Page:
With two episodes to go, therefore, any reconciliation between Jimmy and Kim looks a long shot. Not least because Jimmy appears to be dead, with the violence perpetrated on the telephone box indicative of where Gene is as a person. He is lost, trying to rekindle the life of Saul Goodman. He’s gone as far as buying a chiropractic ankle wobbler, but it all seems desperate, not to mention depraved. By way of proof, we get a telltale “sitting dead-eyed in a strip bar” shot before, at the very end, Gene breaks into the house of a cancer patient to steal his identity.

The burglary is the consequence of another successful scam perpetrated by Gene and his Omaha crew. It starts with Gene chatting up some rich guy in a bar (siphoning off his own drinks with a convoluted tube drainage system). The target is then escorted outside where Jeff is waiting to drive them home and pump them full of barbiturates. Finally, the third guy – Buddy – sneaks into their home while they are sleeping, takes photos of all their documentation and sells it to someone who makes a living from draining bank accounts.

It’s a surprisingly fruitful endeavour (and for those of you who didn’t buy last week’s scam, I don’t buy this one: dozens of wealthy, lonely men, in Omaha, Nebraska?). All the same, it ends up with Buddy drawing a line. He won’t rip off a mark who has cancer, but Gene won’t accept any other outcome. He’s getting angry even at the thought and insists on doing the job himself. We watch Jimmy smash the glass on the victim’s front door before the credits roll.

Breaking … and entering … Bob Odenkirk as Gene.
Breaking … and entering … Bob Odenkirk as Gene. Photograph: Greg Lewis/AMC/Sony Pictures Television

It feels like this act of breaking and entry could be significant. It might even lead to Gene/Saul/Jimmy’s ultimate undoing. Less clear is why this moment is paired with Saul walking into JP Wynne high school to tell Walt the pair should form a long-lasting relationship (another scene from Breaking Bad, the series). In terms of this episode, it works, even if it is a bit garish, going black and white to colour and back again. But in the bigger picture, while Saul’s relationship with Walter White is important, we know the journey that led Jimmy to become Gene began long before the two men met. Neither was Jimmy Walter’s enemy or vice versa. So why did it happen? Is it simply to justify the crossover? We shall find out soon enough.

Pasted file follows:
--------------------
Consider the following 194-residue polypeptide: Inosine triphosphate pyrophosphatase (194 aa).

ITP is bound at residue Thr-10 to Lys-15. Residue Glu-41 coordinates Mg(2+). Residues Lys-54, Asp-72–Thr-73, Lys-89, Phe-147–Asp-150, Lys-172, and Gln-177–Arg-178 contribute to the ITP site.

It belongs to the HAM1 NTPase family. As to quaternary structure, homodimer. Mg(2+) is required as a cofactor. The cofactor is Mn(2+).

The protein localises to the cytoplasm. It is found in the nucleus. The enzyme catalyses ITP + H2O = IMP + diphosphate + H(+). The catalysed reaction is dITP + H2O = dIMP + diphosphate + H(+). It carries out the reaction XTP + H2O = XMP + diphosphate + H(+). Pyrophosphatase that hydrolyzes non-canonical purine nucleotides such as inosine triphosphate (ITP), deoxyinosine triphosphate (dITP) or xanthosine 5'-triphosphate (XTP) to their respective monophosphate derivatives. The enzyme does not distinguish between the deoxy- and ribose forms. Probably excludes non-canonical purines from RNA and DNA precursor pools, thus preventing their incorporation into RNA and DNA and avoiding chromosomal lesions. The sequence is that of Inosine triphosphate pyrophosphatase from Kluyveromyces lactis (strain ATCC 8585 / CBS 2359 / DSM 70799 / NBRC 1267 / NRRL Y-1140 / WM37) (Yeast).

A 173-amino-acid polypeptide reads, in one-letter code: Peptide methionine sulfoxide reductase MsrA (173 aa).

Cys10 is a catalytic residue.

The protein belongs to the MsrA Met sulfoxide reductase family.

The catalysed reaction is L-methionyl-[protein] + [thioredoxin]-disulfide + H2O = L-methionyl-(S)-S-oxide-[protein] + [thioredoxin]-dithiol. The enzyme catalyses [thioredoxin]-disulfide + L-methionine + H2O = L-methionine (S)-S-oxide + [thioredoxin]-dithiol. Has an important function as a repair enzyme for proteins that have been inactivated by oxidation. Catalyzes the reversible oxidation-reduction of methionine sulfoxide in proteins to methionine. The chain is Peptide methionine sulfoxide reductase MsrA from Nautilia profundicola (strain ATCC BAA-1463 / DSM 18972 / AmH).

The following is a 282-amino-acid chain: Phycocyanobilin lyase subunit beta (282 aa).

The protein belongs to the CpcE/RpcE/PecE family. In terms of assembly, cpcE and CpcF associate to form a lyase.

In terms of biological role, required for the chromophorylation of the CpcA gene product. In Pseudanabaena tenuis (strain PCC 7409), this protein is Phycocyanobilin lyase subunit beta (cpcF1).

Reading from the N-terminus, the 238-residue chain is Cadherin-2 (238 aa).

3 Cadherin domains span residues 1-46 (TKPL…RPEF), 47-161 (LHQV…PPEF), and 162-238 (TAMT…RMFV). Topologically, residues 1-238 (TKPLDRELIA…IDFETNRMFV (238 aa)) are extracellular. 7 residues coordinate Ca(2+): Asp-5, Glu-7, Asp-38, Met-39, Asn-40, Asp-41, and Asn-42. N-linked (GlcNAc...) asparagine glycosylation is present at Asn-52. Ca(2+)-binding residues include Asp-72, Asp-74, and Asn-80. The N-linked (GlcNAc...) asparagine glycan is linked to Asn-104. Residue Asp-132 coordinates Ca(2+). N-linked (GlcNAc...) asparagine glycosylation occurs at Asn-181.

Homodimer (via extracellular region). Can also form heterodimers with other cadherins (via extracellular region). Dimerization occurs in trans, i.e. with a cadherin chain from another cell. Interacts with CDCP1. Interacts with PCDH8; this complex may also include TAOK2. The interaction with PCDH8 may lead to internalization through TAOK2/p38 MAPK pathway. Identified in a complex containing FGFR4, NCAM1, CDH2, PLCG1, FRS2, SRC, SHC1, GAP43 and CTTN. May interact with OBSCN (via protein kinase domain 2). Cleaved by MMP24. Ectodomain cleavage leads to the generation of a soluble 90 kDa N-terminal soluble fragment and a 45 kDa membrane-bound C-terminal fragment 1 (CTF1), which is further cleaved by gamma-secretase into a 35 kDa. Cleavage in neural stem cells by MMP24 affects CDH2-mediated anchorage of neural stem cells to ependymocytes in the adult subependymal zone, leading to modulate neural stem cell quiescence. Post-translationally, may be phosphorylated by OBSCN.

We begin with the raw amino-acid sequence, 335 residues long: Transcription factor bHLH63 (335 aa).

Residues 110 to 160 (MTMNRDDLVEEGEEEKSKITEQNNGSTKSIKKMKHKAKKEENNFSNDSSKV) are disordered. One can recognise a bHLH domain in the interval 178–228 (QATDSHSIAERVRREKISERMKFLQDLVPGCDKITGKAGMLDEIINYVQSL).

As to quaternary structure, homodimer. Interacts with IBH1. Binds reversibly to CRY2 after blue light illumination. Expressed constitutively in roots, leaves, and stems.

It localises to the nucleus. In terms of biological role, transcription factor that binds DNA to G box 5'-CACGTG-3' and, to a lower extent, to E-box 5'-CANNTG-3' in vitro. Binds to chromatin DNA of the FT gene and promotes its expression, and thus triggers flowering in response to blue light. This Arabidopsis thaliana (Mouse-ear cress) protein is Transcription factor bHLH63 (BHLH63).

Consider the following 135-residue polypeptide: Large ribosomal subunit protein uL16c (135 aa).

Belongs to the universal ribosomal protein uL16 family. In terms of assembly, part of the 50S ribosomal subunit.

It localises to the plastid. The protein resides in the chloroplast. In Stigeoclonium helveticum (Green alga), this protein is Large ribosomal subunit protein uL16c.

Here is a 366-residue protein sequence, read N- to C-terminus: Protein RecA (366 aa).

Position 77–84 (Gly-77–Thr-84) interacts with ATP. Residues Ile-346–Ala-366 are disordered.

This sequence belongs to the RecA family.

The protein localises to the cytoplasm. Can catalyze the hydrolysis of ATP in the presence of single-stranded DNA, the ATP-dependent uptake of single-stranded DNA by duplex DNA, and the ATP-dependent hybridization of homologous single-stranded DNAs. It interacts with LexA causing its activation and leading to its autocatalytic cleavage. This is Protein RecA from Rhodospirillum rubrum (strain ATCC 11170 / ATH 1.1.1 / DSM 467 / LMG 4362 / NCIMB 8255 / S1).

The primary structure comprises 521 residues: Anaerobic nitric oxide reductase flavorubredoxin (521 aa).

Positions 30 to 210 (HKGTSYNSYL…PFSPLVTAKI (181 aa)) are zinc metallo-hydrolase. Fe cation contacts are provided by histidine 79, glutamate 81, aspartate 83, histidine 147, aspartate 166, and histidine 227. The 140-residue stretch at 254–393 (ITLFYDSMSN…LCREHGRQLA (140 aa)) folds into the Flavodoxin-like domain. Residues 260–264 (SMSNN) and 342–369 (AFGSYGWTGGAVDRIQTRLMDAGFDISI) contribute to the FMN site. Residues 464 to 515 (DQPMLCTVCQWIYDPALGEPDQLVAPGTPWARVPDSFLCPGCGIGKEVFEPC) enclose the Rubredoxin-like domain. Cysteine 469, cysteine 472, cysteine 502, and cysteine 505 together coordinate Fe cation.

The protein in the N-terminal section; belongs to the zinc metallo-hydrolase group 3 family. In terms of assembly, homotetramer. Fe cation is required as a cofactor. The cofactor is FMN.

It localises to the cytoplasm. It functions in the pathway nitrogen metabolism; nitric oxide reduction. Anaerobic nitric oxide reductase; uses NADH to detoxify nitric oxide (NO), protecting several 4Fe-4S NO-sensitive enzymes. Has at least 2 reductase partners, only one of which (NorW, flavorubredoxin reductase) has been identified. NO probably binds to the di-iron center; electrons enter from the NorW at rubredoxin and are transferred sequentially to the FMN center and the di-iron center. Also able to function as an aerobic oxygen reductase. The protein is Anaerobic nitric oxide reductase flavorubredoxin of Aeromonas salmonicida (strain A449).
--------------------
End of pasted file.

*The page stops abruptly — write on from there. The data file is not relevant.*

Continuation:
Albuquerque Incidental

  • Marion is back, fascinated by cats on YouTube. “It’s like America’s Funniest Videos, but you get to be the host!”, says Gene. “Wouldn’t that be something!” says Carol Burnett, one of the US’s biggest TV stars.

  • I don’t know who those stoners are that Francesca has as her tenants, but I would watch a short web series of their antics.

  • We see Mike Ehrmantraut in a Saul era flashback too and, not for the first time this season (see Lalo Salamanca) he makes the wrong call. Far from an amateur who was better off left alone, Walter White was going places, and Saul knew it.